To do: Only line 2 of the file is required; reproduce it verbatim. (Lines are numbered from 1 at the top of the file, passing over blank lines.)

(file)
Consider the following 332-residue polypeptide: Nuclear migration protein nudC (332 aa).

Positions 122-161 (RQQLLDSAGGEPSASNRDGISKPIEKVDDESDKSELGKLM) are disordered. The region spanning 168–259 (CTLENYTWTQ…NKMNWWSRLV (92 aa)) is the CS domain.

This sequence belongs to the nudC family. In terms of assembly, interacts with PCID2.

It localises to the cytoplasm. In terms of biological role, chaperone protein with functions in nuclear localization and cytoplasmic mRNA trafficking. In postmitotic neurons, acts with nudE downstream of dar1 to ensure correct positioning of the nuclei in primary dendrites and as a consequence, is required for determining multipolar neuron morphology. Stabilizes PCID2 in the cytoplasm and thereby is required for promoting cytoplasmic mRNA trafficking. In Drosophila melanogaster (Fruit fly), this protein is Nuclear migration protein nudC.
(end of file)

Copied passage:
Positions 122-161 (RQQLLDSAGGEPSASNRDGISKPIEKVDDESDKSELGKLM) are disordered. The region spanning 168–259 (CTLENYTWTQ…NKMNWWSRLV (92 aa)) is the CS domain.